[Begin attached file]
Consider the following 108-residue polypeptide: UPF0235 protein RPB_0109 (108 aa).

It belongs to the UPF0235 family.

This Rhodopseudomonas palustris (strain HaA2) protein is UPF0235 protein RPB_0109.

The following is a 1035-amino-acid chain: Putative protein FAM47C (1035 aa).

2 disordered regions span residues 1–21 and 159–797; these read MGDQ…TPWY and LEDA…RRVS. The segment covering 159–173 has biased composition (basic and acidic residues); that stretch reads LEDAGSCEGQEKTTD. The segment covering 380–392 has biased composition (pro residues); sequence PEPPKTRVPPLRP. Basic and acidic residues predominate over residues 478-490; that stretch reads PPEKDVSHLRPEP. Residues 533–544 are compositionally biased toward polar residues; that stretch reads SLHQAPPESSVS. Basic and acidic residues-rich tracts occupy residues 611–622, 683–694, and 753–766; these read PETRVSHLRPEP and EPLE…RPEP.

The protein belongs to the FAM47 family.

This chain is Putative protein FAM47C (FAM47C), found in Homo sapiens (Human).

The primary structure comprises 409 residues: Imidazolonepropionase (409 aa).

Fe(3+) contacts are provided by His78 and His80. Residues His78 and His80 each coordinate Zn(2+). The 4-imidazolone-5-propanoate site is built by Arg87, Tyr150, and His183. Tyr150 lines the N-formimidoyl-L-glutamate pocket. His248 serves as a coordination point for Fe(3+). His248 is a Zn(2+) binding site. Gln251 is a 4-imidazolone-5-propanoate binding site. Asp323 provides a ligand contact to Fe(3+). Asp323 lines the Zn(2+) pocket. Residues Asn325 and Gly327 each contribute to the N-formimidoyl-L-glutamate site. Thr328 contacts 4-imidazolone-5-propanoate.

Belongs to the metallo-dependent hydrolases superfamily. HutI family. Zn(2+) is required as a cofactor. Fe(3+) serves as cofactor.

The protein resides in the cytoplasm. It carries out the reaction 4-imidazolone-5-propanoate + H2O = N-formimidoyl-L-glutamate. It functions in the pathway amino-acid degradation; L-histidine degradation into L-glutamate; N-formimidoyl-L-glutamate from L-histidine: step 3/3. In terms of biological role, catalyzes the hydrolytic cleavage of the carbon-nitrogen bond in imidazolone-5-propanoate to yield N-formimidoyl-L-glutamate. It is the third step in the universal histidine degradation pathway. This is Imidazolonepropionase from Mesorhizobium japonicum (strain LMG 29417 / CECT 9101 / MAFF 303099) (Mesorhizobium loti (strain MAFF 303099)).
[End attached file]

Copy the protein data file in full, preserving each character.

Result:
Consider the following 108-residue polypeptide: UPF0235 protein RPB_0109 (108 aa).

It belongs to the UPF0235 family.

This Rhodopseudomonas palustris (strain HaA2) protein is UPF0235 protein RPB_0109.

The following is a 1035-amino-acid chain: Putative protein FAM47C (1035 aa).

2 disordered regions span residues 1–21 and 159–797; these read MGDQ…TPWY and LEDA…RRVS. The segment covering 159–173 has biased composition (basic and acidic residues); that stretch reads LEDAGSCEGQEKTTD. The segment covering 380–392 has biased composition (pro residues); sequence PEPPKTRVPPLRP. Basic and acidic residues predominate over residues 478-490; that stretch reads PPEKDVSHLRPEP. Residues 533–544 are compositionally biased toward polar residues; that stretch reads SLHQAPPESSVS. Basic and acidic residues-rich tracts occupy residues 611–622, 683–694, and 753–766; these read PETRVSHLRPEP and EPLE…RPEP.

The protein belongs to the FAM47 family.

This chain is Putative protein FAM47C (FAM47C), found in Homo sapiens (Human).

The primary structure comprises 409 residues: Imidazolonepropionase (409 aa).

Fe(3+) contacts are provided by His78 and His80. Residues His78 and His80 each coordinate Zn(2+). The 4-imidazolone-5-propanoate site is built by Arg87, Tyr150, and His183. Tyr150 lines the N-formimidoyl-L-glutamate pocket. His248 serves as a coordination point for Fe(3+). His248 is a Zn(2+) binding site. Gln251 is a 4-imidazolone-5-propanoate binding site. Asp323 provides a ligand contact to Fe(3+). Asp323 lines the Zn(2+) pocket. Residues Asn325 and Gly327 each contribute to the N-formimidoyl-L-glutamate site. Thr328 contacts 4-imidazolone-5-propanoate.

Belongs to the metallo-dependent hydrolases superfamily. HutI family. Zn(2+) is required as a cofactor. Fe(3+) serves as cofactor.

The protein resides in the cytoplasm. It carries out the reaction 4-imidazolone-5-propanoate + H2O = N-formimidoyl-L-glutamate. It functions in the pathway amino-acid degradation; L-histidine degradation into L-glutamate; N-formimidoyl-L-glutamate from L-histidine: step 3/3. In terms of biological role, catalyzes the hydrolytic cleavage of the carbon-nitrogen bond in imidazolone-5-propanoate to yield N-formimidoyl-L-glutamate. It is the third step in the universal histidine degradation pathway. This is Imidazolonepropionase from Mesorhizobium japonicum (strain LMG 29417 / CECT 9101 / MAFF 303099) (Mesorhizobium loti (strain MAFF 303099)).